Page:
I’ve moved to WordPress. This post can now be found at March 2009 SST Anomaly Update###############
CORRECTION: The AMO illustration and its description have been corrected to reflect the discussion in The Atlantic Multidecadal Oscillation - Correcting My Mistake.
MONTHLY SST ANOMALY MAP
The map of Global OI.v2 SST anomalies provided by NOMADS is shown below.
March 2009 SST Anomalies Map
As noted in A Recent Drop in the AMO, I am adding the Atlantic Multidecadal Oscillation to the monthly update.
Atlantic Multidecadal Oscillation
The AMO ended its sizeable drop in March. The questions are:
-How far will it rebound over the next few months?
-And has the AMO reached its long-term peak and will it continue its decline over the next 25 years, or is this recent drop just another perturbation, albeit a large one?
The monthly change (March 2009 Minus February 2009) in Global SST anomalies was approximately +0.025 deg C. NINO3.4 SST anomalies continue to fluctuate near to the threshold of a minor La Nina.
NOTES ABOUT THE DATA
The first NINO3.4 SST anomaly graph illustrates raw WEEKLY OI.v2 SST anomaly data that’s centered on Wednesdays, from January 3, 1990 to March 25, 2009. The rest of the graphs illustrate raw monthly OI.v2 SST anomaly data from November 1981 to March 2009.
NINO3.4 SST ANOMALIES BASED ON WEEKLY OI.v2 SST DATA
NINO3.4 SST Anomaly (Weekly)
Present Value = -0.545
MONTHLY OI.v2 SST UPDATES
NINO3.4 SST Anomaly (Monthly)
Monthly Change = +0.099 deg C
Monthly Change = +0.025 deg C
Monthly Change = -0.031 deg C
Monthly Change = +0.068 deg C
North Atlantic (0 to 75N, 78W to 10E)
Monthly Change = -0.017 deg C
South Atlantic (0 to 60S, 70W to 20E)
Monthly Change = +0.126 deg C
North Pacific (0 to 65N, 100 to 270E, where 270E=90W)
Monthly Change = -0.014 Deg C
South Pacific (0 to 60S, 145 to 290E, where 290E=70W)
Monthly Change = +0.044 deg C
Indian Ocean (30N to 60S, 20 to 145E)
Monthly Change = +0.047 deg C
Arctic Ocean (65 to 90N)
Monthly Change = -0.044 deg C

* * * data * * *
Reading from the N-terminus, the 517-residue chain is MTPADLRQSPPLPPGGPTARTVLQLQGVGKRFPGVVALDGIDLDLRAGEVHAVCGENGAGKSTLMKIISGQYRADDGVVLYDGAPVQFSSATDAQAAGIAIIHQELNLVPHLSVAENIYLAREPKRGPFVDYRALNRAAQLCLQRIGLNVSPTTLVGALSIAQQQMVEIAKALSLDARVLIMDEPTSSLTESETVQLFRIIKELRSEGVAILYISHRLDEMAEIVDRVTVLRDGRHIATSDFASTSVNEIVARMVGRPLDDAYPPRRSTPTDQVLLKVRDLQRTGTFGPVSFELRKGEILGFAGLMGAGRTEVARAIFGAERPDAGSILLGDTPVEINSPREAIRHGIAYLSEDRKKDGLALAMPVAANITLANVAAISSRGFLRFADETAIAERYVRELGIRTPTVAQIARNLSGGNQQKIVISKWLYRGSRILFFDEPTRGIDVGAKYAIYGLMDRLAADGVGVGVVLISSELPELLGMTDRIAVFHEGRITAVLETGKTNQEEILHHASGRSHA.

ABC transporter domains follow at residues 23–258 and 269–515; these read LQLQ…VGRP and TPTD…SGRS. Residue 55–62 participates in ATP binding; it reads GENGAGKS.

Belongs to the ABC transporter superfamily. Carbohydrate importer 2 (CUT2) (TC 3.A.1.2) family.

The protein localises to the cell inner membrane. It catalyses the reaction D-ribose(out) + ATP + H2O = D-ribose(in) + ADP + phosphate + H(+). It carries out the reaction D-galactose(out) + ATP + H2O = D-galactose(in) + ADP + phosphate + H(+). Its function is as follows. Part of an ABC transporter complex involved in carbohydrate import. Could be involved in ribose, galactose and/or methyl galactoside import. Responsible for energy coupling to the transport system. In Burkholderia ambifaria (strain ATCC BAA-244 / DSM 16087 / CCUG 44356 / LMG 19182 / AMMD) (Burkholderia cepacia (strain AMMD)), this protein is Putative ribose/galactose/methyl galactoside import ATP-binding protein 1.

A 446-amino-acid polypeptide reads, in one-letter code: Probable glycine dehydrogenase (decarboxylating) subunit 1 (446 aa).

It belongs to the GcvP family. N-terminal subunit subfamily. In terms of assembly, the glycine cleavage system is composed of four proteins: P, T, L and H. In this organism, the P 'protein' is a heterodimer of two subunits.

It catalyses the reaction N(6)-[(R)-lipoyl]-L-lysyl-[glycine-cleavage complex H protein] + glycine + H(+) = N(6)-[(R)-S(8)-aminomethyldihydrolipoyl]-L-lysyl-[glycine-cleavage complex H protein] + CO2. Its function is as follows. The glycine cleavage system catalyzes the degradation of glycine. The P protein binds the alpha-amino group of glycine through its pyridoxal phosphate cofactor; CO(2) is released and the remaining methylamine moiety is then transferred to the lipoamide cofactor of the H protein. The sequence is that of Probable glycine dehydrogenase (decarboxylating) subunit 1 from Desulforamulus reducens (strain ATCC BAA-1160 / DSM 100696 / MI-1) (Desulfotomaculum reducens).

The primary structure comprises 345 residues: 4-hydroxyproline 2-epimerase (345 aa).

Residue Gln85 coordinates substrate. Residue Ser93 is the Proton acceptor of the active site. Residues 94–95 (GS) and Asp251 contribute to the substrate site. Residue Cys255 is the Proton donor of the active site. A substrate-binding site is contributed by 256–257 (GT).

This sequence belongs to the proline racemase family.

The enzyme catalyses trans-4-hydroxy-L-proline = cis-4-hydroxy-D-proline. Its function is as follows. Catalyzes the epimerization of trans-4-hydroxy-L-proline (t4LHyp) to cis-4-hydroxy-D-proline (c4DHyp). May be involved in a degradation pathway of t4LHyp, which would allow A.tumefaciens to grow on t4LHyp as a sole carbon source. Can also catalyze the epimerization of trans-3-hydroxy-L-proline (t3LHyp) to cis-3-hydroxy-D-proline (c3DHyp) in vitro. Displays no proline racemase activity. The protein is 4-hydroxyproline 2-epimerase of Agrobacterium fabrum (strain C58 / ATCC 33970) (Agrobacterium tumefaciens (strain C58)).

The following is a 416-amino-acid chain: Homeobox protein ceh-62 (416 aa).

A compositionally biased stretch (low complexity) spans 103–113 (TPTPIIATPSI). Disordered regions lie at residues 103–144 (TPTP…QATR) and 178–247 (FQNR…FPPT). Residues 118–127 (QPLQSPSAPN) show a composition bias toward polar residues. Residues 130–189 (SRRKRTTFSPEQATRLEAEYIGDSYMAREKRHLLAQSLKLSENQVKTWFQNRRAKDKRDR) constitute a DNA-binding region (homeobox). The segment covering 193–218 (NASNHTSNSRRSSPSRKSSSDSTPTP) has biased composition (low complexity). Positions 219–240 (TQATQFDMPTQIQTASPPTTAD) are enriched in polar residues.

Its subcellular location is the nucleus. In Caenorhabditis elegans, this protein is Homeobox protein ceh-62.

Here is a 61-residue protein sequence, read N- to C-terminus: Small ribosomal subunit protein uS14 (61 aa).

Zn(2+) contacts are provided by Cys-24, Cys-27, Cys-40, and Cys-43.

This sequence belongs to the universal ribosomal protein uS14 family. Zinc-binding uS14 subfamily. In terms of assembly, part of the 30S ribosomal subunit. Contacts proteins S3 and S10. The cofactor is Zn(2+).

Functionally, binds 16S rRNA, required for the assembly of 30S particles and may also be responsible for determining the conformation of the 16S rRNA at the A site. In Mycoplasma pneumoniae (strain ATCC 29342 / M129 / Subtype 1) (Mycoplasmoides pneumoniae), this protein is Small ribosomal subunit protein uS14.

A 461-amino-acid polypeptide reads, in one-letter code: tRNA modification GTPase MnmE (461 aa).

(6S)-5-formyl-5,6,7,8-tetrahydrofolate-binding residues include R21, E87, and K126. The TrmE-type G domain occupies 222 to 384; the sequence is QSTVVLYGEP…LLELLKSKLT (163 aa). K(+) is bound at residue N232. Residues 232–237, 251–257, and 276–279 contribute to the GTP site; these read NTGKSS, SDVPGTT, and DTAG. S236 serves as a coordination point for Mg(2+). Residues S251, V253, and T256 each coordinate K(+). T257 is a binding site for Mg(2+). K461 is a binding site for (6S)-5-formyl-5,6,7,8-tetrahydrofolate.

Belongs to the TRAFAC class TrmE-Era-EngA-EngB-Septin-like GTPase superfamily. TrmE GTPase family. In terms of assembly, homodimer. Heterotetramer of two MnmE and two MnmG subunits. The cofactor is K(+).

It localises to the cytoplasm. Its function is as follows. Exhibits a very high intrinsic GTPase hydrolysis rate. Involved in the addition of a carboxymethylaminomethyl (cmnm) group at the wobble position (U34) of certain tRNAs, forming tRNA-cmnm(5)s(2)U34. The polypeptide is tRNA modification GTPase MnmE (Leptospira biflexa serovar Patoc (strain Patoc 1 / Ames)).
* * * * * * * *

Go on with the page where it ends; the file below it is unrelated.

Southern Ocean (60 to 90S)
Monthly Change = +0.097 deg C
The Optimally Interpolated Sea Surface Temperature Data (OISST) are available through the NOAA National Operational Model Archive & Distribution System (NOMADS).
Bob, an article by Bratcher and Giese found that "low frequency changes of tropical Pacific temperature lead global surface air temperature changes by about 4 years."
Would it be possible to put together a graph of tropical Pacific SSTs?
Tropical Pacific decadal variability and global warming
DB: Thanks for the link to the Bratcher paper. I’ll have to see if I can find the full paper somewhere. The following posts cover the tropical Pacific:
Also, you can search my blog. Refer to the upper left-hand corner of the page.
DB: Also refer to the copy of the Bratcher and Giese slide presentation:
DB, please don’t include phone numbers and email addresses. I have no way to snip them in blogger (or I haven’t discovered how to do it), so, not knowing what kind of programs read my blog (there’s at least one), I felt I had to delete your comment. Sorry. Next time, please leave the personal info out. Thanks.
You wrote, “Bob, thanks for the slide presentation info. She appears to focus in on the area 10S and about 150W.”
I found slide 9 (the comparison of NINO3 SST anomaly and global temperature) interesting.
WorldClimateReport did a post on the study here:
And CO2Science did a write up here:
Know anyone who can do some statistical analysis?
You wrote, “I wonder if Ms. Bratcher would be interested in doing a seven-year update? She’s now Amy Wagner at NOAA”
You’ll have to ask her.
I’m still looking for a copy of the full paper to see how they filtered the data to come up with the lags, to see where they got the Southern Ocean subsurface temperature data, and to see what coordinates they used for the Tropical Pacific, see whose SST data they're using, etc.
Looks like an interesting paper. Too bad they’ve got a $9.00 firewall on it.
Post a Comment